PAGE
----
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A Winter Break to Remember

By Karen Podorefsky

This past winter break, from Dec. 28 through Jan. 8, 38 students, twelve of the students attending either Clark, WPI, or Worcester State, participated in the Clark University Birthright Israel trip through Israel Outdoors.

Birthright is a free trip to Israel for Jewish young adults ages 18 to 26. It was created in order to send Jewish young adults from all over the world to Israel to strengthen individuals within the Jewish community, in their Jewish identity, and in their connection to the Jewish people and land of Israel. For ten days, participants explore Israel’s natural beauty and experience the bustling cities of Tel Aviv, Jerusalem, and much more.

Upon arriving at Ben Gurion Airport in Tel Aviv, the group had a full itinerary traveling the country from North to South. The variety of activities caters to a wide range of interests, and provides a chance to learn and grow through education, interactions, and experiences. Participants have different expectations of what they want to get out of the trip, and each in turn has a different experience and feels a different impact. Students from different backgrounds have the opportunity to go on Birthright and they experience the same trip differently. The students on this trip are from diverse Jewish backgrounds, ranging from those with observant families to those having little knowledge of Jewish history or religious practice or having just one parent who is Jewish.

Through daytime-scheduled excursions and evening programming with group discussions, the program has the potential to influence students’ outlook on Judaism, Israel, and the way they want to live their lives. One student from the University of Missouri shared, during the closing circle at the end of the trip, that he learned that Judaism is whatever you want it to be, that there is no one right way to be Jewish. He asked many thought-provoking questions during the trip and found answers that helped shape his own experience and allowed him to come to this conclusion. Other students had similar experiences.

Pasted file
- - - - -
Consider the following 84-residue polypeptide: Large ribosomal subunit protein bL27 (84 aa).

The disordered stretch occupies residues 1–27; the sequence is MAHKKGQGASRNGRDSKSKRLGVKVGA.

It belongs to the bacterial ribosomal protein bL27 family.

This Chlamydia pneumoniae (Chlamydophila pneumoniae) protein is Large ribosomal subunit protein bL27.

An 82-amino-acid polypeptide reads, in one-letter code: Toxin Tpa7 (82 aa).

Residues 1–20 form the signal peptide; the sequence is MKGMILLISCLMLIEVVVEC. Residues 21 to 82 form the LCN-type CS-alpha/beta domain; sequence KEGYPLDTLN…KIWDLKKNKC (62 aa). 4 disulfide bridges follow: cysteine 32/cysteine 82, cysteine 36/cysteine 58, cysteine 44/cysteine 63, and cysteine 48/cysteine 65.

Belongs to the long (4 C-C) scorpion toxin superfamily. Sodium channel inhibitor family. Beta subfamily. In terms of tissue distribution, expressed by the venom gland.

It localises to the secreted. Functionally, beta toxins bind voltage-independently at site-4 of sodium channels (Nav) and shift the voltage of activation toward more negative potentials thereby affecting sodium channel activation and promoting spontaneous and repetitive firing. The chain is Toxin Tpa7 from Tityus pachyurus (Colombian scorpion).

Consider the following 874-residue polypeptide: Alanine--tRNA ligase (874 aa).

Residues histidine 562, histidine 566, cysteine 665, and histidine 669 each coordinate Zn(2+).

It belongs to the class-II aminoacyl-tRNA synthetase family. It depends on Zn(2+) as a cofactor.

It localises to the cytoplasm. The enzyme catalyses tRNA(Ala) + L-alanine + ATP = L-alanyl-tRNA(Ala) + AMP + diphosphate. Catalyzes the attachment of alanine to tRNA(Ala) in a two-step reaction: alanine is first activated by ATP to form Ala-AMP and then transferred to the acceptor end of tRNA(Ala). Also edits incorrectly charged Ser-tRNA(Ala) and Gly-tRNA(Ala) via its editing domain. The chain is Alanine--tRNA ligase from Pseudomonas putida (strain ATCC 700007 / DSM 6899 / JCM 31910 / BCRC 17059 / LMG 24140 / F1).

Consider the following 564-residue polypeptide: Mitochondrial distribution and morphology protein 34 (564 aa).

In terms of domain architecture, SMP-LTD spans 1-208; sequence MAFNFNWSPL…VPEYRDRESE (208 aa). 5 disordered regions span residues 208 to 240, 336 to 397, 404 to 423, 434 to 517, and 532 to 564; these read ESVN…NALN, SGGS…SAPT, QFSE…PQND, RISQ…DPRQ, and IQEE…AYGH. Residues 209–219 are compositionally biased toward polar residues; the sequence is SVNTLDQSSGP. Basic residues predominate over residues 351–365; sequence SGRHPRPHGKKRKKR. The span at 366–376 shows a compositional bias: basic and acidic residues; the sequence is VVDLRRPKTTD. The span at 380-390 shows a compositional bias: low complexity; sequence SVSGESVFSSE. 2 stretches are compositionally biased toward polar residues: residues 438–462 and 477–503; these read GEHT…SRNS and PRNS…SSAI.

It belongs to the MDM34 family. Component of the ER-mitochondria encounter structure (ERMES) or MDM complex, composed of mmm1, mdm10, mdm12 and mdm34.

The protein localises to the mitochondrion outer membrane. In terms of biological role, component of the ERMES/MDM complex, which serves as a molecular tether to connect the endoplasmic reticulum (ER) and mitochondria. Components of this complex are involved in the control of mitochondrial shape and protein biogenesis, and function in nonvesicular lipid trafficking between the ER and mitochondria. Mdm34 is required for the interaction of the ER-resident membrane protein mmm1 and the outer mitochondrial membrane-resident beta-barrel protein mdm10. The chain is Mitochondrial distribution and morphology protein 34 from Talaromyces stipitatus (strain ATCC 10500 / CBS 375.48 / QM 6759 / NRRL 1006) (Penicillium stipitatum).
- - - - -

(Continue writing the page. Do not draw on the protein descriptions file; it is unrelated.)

“Prior to Birthright I was struggling to define my Jewish identity, which became increasingly clear as the trip progressed. Discussing familial traditions relating to Judaism with Israeli peers, and finding that my level of religiousness was paralleled in Israeli households, helped me to both recognize and feel comfortable with the difference between being culturally Jewish and being observant,” said Clark second-year student Talia Ginsburg.

Birthright is designed to maximize time and relationships among young Jews. Throughout the time hiking and exploring Israel’s outdoor beauty, shopping, eating ethnic foods, and exploring religion, politics, tourism, and Israeli culture, it is inevitable that students learn through each experience.

In addition to the average bus full of 40 participants, two American staff, an Israeli tour guide, and one or two medics/security guards, every group is also assigned eight Israeli soldiers for roughly half the trip to befriend and learn from. The soldiers are not there for protection. These soldiers have been chosen to miss time at their base in order to join Birthright groups. Their presence and engagement is important in understanding that, though they are the same age as participants, they live a very different life. In Israel, most students go straight from high school to the Israel Defense Forces, and then on to college to further their education if they so choose. The conversations between Americans and Israelis are powerful and they quickly become friends, emphasizing the bond that often forms so quickly within the group.